In state politics, however, the SSW did not play a government-forming role until the 2012 state elections. For example, in 1950 the party turned down the SPD's offer to support a coalition government of the SPD and the displaced party, the Association of Displaced Persons and Disenfranchised . Even after the state elections in 1962, the SSW did not want to support any of the possible government constellations. At that time, the SSW could have tolerated a social-liberal coalition and thus brought about a change of government. Instead, the SSW declared that it “did not want to support or overthrow” a government. But as early as 1978, the party decided in the run-up to a state election not to be politically neutral in the event of a political stalemate.
Karl Otto Meyer also abstained when the CDU and FDP campaigned for the vote of the SSW for the election of a new CDU Prime Minister in the course of the Barschel Affair in 1987 after Uwe Barschel's death . It was not until the new elections that Meyer voted for the SPD candidate Björn Engholm , who had its own majority.
2005 to 2008
At a special party conference on June 21, 2005, the SSW decided by a two-thirds majority not to participate in the early federal election in September 2005 . Some representatives of the SSW had previously campaigned aggressively for participation in the federal election. The SSW was already represented in the first German Bundestag with a member. The SSW has not stood in federal elections since the 1960s. On September 10, 2005, the SSW state party conference elected Flemming Meyer , the son of long-time member of the state parliament and party chairman Karl Otto Meyer , as its new chairman. Like his father, Meyer advocates a more left-wing SSW course and participation in federal elections.
In the Schleswig-Holstein local elections in 2008 , the SSW was able to maintain its position overall; in Flensburg, for example, despite a slight loss of votes, it was only just behind a group of voters as the second strongest party and was ahead of the CDU and SPD there. In addition, in Kiel , where he traditionally competes in the northern districts, he was able to enter the Kiel Council for the first time thanks to the elimination of the communal five percent hurdle with one seat. The districts of Kiel north of the Kiel Canal - in which the SSW only competes - belong to the Schleswig region.
In the early state elections on September 27, 2009 , the party under its top candidate Anke Spoorendonk achieved 4.3% of the vote and entered the Kiel state parliament with four members, a number that was last reached in 1950. Even if the state parliament was enormously enlarged by overhang and compensatory mandates, the percentage of votes also represents the best result since 1950.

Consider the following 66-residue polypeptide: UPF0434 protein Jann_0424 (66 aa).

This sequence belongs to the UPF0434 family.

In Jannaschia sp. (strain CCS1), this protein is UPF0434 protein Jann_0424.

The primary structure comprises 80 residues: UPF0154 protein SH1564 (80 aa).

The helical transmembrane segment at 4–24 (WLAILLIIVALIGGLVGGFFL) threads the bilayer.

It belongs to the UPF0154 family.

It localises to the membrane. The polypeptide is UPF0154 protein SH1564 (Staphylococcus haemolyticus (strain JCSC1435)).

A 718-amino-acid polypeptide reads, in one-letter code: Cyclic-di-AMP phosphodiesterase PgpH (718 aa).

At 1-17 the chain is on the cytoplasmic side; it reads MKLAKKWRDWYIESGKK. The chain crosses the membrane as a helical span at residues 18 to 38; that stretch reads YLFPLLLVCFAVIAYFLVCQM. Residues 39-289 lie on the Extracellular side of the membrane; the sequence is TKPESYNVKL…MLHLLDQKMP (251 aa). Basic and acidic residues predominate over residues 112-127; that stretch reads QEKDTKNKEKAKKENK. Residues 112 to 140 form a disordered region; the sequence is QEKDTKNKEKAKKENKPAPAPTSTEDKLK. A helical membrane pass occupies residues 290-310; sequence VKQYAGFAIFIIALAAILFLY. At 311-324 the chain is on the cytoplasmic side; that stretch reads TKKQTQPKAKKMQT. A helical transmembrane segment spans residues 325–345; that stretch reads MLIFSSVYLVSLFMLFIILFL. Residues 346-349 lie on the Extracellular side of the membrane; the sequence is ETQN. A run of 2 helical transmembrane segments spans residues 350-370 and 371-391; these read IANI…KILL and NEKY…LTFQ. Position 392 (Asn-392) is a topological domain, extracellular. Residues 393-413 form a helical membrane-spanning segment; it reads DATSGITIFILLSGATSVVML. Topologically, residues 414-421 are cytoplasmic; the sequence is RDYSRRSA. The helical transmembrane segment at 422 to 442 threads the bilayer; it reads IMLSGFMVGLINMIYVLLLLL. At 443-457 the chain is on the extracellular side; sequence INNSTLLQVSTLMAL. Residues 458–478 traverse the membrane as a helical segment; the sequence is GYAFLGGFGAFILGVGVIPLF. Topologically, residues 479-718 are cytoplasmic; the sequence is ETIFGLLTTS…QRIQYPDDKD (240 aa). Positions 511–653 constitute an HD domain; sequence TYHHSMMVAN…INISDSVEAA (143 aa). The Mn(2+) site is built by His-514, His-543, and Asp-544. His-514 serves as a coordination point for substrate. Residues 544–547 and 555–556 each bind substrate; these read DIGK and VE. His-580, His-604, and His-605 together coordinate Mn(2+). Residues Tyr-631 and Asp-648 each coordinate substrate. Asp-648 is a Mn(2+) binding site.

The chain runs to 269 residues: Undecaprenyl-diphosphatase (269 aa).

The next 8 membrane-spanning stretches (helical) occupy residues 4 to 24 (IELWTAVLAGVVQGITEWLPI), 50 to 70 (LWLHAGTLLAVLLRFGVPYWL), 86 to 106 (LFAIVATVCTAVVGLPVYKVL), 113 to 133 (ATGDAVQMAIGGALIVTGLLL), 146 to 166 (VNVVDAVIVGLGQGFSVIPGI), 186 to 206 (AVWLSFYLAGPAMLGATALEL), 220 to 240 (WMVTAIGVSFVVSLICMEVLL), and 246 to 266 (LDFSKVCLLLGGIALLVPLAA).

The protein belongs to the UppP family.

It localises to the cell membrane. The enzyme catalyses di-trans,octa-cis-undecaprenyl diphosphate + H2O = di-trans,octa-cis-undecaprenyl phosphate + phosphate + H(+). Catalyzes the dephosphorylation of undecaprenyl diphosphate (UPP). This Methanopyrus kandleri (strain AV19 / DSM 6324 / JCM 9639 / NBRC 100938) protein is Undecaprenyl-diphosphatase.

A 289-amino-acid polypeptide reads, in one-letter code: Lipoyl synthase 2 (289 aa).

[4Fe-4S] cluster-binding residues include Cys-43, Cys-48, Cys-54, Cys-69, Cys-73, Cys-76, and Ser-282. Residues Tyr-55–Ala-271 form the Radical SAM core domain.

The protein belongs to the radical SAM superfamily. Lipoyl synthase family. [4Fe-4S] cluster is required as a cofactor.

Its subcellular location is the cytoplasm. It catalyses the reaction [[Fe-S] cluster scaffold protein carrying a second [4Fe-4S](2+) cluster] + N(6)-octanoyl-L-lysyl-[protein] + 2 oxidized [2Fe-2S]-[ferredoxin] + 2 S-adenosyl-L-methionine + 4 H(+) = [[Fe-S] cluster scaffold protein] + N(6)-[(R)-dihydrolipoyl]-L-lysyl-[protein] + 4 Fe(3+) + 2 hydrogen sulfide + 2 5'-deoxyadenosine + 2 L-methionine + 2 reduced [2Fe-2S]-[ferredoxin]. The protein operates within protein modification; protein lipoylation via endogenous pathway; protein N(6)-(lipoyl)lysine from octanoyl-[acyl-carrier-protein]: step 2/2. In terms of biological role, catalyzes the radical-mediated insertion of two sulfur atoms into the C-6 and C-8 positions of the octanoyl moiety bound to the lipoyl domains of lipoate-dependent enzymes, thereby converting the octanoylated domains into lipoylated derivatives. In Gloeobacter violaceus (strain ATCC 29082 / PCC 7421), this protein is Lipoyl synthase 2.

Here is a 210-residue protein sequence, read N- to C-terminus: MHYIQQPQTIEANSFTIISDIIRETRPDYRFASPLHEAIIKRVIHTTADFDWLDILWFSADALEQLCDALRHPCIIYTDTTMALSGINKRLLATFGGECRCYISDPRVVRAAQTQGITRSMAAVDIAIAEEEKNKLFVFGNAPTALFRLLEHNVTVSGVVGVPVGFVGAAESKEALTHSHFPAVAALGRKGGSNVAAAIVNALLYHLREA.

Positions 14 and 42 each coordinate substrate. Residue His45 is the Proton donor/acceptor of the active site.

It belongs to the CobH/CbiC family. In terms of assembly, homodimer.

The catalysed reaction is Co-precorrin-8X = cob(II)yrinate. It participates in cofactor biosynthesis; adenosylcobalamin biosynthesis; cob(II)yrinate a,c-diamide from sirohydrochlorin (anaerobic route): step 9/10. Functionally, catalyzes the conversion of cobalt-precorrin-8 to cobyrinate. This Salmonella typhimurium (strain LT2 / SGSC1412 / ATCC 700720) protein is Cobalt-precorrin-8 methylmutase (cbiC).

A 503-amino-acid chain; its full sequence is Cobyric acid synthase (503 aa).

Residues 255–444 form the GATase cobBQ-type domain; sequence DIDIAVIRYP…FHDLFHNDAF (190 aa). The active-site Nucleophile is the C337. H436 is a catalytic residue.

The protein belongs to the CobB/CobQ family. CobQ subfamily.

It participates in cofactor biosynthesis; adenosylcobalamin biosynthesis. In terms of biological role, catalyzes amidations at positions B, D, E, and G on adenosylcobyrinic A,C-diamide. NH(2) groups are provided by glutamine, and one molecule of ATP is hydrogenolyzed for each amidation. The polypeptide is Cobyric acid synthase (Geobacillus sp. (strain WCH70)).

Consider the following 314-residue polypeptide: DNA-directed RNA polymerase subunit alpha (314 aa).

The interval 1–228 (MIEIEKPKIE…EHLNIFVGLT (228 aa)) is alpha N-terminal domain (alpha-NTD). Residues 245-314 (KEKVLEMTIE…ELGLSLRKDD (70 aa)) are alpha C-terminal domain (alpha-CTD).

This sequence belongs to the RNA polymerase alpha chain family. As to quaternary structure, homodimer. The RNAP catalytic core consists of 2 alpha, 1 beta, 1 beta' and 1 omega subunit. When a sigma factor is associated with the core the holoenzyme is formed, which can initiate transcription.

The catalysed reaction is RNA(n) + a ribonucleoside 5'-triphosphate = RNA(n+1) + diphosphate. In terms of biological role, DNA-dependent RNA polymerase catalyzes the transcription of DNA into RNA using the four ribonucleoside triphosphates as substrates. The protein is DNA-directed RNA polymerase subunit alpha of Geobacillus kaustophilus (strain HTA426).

On the question of the unconstitutionality of the 2009 election results, the SSW abstained from voting in the election review committee. On October 15, 2009, the SSW, together with the Greens, filed a judicial review complaint against the state election law in force at that time with the state constitutional court in Schleswig. In August 2010, the court declared the then Schleswig-Holstein suffrage to be unconstitutional.
In the federal presidential elections in 2009, 2010 and 2012, the SSW provided one member each to the Federal Assembly and supported the defeated Gesine Schwan in 2009 , then both times Joachim Gauck , who was finally elected to office in 2012.
Red-green-blue coalition 2012 to 2017
In the state elections in 2012 , the SSW received 4.6% of the votes and was thus able to improve slightly. Since the number of MPs in the state parliament fell by 26, the SSW only had three seats instead of four (Anke Spoorendonk, Lars Harms and Flemming Meyer ). Before the state elections, the party had decided to be available for a change of government, but on the condition that it be responsible for a portfolio. After the election, the SPD and Bündnis 90 / Die Grünen formed the so-called coastal coalition with the SSW (see also the Danish traffic light ). The red-green-blue coalition had a majority in the Kiel state parliament. Spoorendonk took over the Ministry of Justice, Europe and Culture; thus the SSW occupied a ministerial office for the first time. At the same time, Spoorendonk was second deputy to Prime Minister Torsten Albig . With the appointment of Spoorendonk as Minister, Lars Harms took over the group chairmanship of the SSW. At the same time, Spoorendonk renounced her mandate in favor of Jette Waldinger-Thiering .